Prevent Cupid from Taking Aim at Your Finances
NEW YORK ( MainStreet) Romeos abound, especially online and will easily worm their way into your heart and bank account.
Online fraudsters are very sneaky and creative and have found new ways to convince millions of people to give up their bank or credit card information, often robbing consumers of their savings and ruining their credit. The FBI's Internet Crime Complaint Center received 5,600 complaints in 2011 from victims of romantic suitors. The victims who reported the crimes lost a total of $50.4 million.
There are several telltale signs that your current romantic interest is really just not that into you, but definitely is obsessed with you giving up your financial data.
The Nigerian prince is still out there and working harder than ever. The conspirators have stepped up their game and now have dedicated call centers in Nigeria where they specialize in scamming people out of their hard earned money. They have learned the art of persuasion and coercion well.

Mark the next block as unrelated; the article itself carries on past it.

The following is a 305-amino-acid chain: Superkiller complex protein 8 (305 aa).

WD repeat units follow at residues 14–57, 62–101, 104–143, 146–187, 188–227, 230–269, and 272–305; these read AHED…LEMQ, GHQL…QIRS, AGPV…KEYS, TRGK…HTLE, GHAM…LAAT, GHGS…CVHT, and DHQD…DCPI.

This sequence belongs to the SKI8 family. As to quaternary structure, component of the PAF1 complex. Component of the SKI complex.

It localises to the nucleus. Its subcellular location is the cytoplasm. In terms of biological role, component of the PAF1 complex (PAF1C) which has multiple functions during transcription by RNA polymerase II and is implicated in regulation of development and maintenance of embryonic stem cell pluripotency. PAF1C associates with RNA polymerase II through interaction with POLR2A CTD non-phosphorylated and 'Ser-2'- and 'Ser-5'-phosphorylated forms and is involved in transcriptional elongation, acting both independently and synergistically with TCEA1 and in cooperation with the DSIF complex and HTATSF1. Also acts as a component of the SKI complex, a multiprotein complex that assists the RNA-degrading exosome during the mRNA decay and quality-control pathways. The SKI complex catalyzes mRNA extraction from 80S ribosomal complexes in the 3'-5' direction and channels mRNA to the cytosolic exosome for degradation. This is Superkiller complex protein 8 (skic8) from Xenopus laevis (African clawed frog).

The Nigerian letter has fraudsters pretending to be representatives of the country in some sort of official government role and offers you the "opportunity" to share in part of a large sum of money. However, they first need your help with expenses. Once you ante up the expenses, they can send the funds overseas and will reimburse you soon.
"Don't take money, don't receive money from him or her or for anyone under any condition," said Roman Gonzalez, security experience director of Toopher, an Austin, Texas-based company with an invisible, location-based multifactor authentication and authorization software tool that works with your smartphone.
"It's just not safe," he said. "But the advice is as blunt as a best friend: don't do it."
If your suitor suddenly suggests that you connect to them via another website or service, be very suspicious and cautious. This new website that you have never heard of "could be and likely is a fake or phished website designed to steal your information," he said. Instead the criminals are using this information to obtain your password that you use for other services.
"In any case, use conservative judgment on whether you connect with this person over more popular social networking sites or through your email," Gonzales said. "Email specifically is a private enough channel for the scammer to try and build trust."
Another sign that your new relationship is not real - the photos of your suitors are stunning and nearly picture perfect. If your new love interest is really attractive and you think he or she is out of your league, proceed carefully.
"Romance scammers will take pictures of wildly attractive women and use that to lure interested parties into thinking they hit the jackpot," he said. "I'm not saying you're not good enough for her, I'm just saying she's not real."